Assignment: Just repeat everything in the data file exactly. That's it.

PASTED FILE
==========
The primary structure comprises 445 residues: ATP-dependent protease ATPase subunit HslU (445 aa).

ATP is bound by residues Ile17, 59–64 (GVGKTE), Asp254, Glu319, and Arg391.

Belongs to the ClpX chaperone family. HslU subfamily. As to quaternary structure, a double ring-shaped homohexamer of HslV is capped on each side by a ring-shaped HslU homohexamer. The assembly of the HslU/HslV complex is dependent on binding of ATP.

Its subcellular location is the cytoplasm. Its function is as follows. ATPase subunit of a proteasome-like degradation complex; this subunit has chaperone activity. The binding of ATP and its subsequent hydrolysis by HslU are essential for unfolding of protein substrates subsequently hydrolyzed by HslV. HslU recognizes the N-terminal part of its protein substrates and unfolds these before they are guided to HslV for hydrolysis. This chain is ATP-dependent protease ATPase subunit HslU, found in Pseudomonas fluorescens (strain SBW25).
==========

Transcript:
The primary structure comprises 445 residues: ATP-dependent protease ATPase subunit HslU (445 aa).

ATP is bound by residues Ile17, 59–64 (GVGKTE), Asp254, Glu319, and Arg391.

Belongs to the ClpX chaperone family. HslU subfamily. As to quaternary structure, a double ring-shaped homohexamer of HslV is capped on each side by a ring-shaped HslU homohexamer. The assembly of the HslU/HslV complex is dependent on binding of ATP.

Its subcellular location is the cytoplasm. Its function is as follows. ATPase subunit of a proteasome-like degradation complex; this subunit has chaperone activity. The binding of ATP and its subsequent hydrolysis by HslU are essential for unfolding of protein substrates subsequently hydrolyzed by HslV. HslU recognizes the N-terminal part of its protein substrates and unfolds these before they are guided to HslV for hydrolysis. This chain is ATP-dependent protease ATPase subunit HslU, found in Pseudomonas fluorescens (strain SBW25).